It’s the faces that keep me awake at night. They are the faces of our young people, who are deeply engaged in sharing Christ’s love and are already leaders in our church. The Young People’s Address on Saturday was an inspiring example of how young adults around the world are able to be united in love and service despite their differences.
Two speakers shared the address. Peter Chibuabua of the Central Congo Conference grew up as a Muslim but converted to Christianity because of the influence of the Christian school he attended in his village. Chelsea Spyres is a US-2 serving at the NOAH project at Central UMC in Detroit, which empowers low income and homeless Detroiters to achieve stability.
Chelsea and Peter expressed hope for “more representation in the church of the people Jesus actually hung out with.” Young people around the world embrace the Wesleyan understanding of grace and community, and they desire all people to be fully welcomed into the life of the church. Our young people challenge us to be honest about ourselves and our differences but still proclaim the kingdom of God together. They believe it is possible to keep our own identities, yet live, serve and learn above and beyond what threatens to divide.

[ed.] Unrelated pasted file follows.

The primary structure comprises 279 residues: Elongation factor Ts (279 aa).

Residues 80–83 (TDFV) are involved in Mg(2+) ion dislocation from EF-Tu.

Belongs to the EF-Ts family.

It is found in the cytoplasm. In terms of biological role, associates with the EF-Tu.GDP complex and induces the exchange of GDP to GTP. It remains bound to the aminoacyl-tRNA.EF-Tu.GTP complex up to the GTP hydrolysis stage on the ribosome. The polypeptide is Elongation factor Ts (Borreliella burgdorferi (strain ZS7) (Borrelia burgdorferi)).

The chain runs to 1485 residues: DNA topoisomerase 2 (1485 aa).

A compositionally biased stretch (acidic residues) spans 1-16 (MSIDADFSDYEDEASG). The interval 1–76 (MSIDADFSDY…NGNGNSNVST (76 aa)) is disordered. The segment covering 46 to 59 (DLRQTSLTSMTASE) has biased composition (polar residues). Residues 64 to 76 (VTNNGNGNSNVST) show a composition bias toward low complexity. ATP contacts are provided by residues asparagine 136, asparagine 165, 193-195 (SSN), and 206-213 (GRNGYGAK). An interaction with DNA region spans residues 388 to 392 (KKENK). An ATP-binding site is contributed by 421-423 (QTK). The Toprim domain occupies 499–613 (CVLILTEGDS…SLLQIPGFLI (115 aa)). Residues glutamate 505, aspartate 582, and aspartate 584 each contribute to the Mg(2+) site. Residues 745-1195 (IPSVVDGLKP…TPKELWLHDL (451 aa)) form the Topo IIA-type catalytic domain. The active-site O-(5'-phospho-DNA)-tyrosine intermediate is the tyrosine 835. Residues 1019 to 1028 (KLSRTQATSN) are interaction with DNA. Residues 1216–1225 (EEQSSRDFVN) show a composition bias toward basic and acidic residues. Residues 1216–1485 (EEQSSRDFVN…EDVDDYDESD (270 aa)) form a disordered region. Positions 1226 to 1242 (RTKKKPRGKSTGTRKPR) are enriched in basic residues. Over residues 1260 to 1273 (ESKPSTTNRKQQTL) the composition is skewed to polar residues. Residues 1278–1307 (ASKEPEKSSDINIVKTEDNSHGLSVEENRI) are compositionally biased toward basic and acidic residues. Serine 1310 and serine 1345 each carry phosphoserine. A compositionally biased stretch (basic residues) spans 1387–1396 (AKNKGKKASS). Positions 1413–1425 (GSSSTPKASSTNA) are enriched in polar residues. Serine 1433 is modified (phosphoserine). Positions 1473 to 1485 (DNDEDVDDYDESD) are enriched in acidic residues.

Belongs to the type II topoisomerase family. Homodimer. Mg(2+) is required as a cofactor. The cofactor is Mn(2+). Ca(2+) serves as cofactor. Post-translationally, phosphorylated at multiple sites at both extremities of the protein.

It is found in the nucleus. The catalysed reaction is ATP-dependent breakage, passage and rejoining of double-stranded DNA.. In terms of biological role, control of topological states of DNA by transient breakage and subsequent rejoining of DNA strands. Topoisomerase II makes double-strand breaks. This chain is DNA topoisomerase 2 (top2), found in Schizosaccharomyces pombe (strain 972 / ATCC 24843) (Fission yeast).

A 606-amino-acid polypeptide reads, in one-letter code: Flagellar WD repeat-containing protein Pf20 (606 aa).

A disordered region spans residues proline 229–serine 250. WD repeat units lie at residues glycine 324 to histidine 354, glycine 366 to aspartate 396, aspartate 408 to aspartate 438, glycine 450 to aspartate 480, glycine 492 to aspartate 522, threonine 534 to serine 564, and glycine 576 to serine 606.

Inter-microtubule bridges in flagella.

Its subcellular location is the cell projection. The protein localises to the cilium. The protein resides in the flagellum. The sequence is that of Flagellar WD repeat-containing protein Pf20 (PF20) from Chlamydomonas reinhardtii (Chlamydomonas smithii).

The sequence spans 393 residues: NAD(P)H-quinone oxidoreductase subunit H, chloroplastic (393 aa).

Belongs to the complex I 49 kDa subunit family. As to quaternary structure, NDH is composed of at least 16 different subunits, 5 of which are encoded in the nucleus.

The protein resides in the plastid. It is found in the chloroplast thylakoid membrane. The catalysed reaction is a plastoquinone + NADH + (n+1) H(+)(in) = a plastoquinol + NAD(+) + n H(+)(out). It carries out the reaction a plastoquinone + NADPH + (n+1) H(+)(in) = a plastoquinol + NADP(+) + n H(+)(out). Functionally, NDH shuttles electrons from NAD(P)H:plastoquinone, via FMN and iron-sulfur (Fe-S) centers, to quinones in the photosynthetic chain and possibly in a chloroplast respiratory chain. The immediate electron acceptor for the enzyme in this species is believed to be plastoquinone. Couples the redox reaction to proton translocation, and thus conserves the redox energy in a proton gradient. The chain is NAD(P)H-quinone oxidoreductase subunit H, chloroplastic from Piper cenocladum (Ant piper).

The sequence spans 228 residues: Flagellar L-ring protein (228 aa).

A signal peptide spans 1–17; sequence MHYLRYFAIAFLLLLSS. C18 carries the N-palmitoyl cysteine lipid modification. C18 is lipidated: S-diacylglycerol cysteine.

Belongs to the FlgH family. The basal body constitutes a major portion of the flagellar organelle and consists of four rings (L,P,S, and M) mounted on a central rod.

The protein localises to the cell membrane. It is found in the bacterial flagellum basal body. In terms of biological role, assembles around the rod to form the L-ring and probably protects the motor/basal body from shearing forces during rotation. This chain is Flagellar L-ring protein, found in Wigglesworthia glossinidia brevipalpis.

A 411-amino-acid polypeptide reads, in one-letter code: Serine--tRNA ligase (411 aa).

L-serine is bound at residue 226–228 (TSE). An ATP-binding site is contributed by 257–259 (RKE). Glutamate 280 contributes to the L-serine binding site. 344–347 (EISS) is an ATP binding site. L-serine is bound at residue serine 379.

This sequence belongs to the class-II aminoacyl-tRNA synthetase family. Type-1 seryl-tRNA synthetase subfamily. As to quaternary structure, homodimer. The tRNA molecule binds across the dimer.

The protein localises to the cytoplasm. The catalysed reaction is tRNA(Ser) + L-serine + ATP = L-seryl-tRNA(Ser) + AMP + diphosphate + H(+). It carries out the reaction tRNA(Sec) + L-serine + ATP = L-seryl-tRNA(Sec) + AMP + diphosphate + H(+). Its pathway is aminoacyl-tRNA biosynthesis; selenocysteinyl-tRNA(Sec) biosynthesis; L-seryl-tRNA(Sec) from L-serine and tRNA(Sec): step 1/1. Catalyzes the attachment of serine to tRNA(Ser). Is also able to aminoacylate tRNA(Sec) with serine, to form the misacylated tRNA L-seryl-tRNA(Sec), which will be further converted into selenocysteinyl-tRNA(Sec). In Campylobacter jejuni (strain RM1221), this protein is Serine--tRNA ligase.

What keeps me awake but also ultimately helps me to sleep at night in Portland is knowing that even when we get it wrong, grace abounds. Jesus never said that we have to change before Jesus will love us. No, Jesus always says, “I love you no matter what. Now, follow and learn from me.”
God never gives up on us, so I will never give up on others or my own capacity to learn and be transformed. When I see the faces of those whose voices yearn to be heard and whose hearts long to be understood, I am convinced to keep on keeping on. My prayer this week is that each of our delegates will bring their best selves to the process of leading The United Methodist Church into God’s future.